The KTM Epic Part 1

Our Lady of Divine Hare Scrambles came to me in a dream. She told me of how my Orange Beloved was feeling weary in her heart and soul but that she could still, in fact, be saved. Plans were formulated at the end of December 2016 and with the blessing of The Hotness and Rocky Mountain ATV/MC (and Bishop Visa) the initial order of parts was placed.

The main job was the rebuild the valve train as well as the piston and rings. I’d be lying if I said that I had done this job before so being the diligent, humble servant I am I consulted The Oracle of YouTube. Her soft light shone down upon my shoulders, anointing me with her knowledge; she covered me with her blanket of confidence.

When the email popped up in my inbox stating the goods were on their way to me I done got started on the tear down of my bike.

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Noble, yet tired. Here she rests upon her stool anxiously awaiting her gutting.
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You remove one wrong bolt….
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My grandpa always told me my ass would fall off if I played with my belly button. Guess it isn’t a myth as far as KTMs are concerned…

Let’s go ahead and hit the “Pause” button for a minute. Is it necessary to remove the engine to rebuild the valve train and piston/rings? No, of course it isn’t. But since this was my first time I wanted to be able to eye fuck the shit outta the engine’s guts so I could learn everything possible. That being said, the engine’s done gotta come out of that frame.

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At this point you say to yourself, “Modern Man, you’ve done come this far. May as well get into those bearings and replace their asses.”
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With the swingarm removed there are only two more bolts holding an RFS KTM motor in the frame.

She’s a sturdy, heavy lump but a sexy one. A little dirty with cow shit and mud? Sure. But don’t you say an ill word against my lump.

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Alright, so you’ve removed the motor. Or you’ve exposed it enough to remove the valve covers. Good for you! Decide your own destiny, I say. Pay attention and loosen up those other bolts that hold the valve cover in place.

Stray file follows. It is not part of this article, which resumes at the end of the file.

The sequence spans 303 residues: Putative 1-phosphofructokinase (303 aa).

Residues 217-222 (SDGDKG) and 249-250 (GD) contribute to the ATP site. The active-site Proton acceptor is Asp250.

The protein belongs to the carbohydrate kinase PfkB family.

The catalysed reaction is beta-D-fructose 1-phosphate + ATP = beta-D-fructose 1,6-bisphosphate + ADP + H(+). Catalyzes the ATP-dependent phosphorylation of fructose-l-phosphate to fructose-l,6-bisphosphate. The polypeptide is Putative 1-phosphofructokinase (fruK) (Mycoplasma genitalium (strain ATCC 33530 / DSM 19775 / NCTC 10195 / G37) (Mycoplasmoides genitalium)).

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OK, so at this point you’re as thirsty as a college whore in a frat house. Go inside for a glass of water, you ask? Hell no! Crack that water pump cover and chug some coolant. Just kidding don’t do that shit but feel free to crack that cover and remove the gasket so you can remove the valve cover.

Once you have the water pump cover off take the time to look at your impeller. I replaced mine about a year ago so it doesn’t look crusty but it did at the time. Take your snap ring pliers to remove the clip that holds the impeller in place. Once the clip is out of place you will need to be careful when removing the impeller. It does slide off the shaft (heyoooooooooooooooooo), I promise.

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Holy Boner, Batman! Look at them guts! Sadly, KTM doesn’t believe in clip style master links on their cam chains. Invest in a decent (read: not high dollar but a good tool) tool that’ll do the job for you. Most good tools will be good for the cam chain as well as your drive chain.

At this point one should take care to remove the RTV sealant that hugged the valve cover close to the valve head. It’s not hard and crucial so when you’re ready to reinstall there aren’t any sealing issues. Be sure that you don’t use anything metallic or abrasive as that can cause scarring and sealing issues when you go to rebuild.

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At this point you’ve earned a damn hot cup of tea. Peppermint, bitch! Also, if you don’t have at least one bloody knuckle at this break then you’re doing it wrong.
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A fine example of a good but inexpensive tool to deal with chains of all sorts and sizes.
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While breaking the cam chain be careful so the pin doesn’t fall into the motor. Stuff some clean rags beneath the breaking point so you can keep track of it in case you get aggressive with the chain tool.
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With the cam chain all broken in half and shit feel free to remove the cam shaft. With or without the water pump removed, that is. Just be sure to be a good house guest and clean on your way out.
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With the cam shaft removed you can size up the next challenge. Valves. You may say to yourself that those springs don’t look so tough but then again you’d be a big ol’ dumbass. And nobody likes dumbasses.
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With the valve head bolts removed and the cam chain broken you can remove the valve head off of the cylinder.
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Look at that ol’ dirty bitch. 2005 model year piston and rings in December 2016. Thankfully the connecting rod and whatnot proved to be stout. I had a big enough project on my hands.
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Go ahead and take a firm grip upon your dead blow hammer. No, don’t use a standard hammer. Dead blow. Don’t be that person to fuck up their piston sleeve and all that jazz. Gently tap the two pieces apart. It really doesn’t take much.
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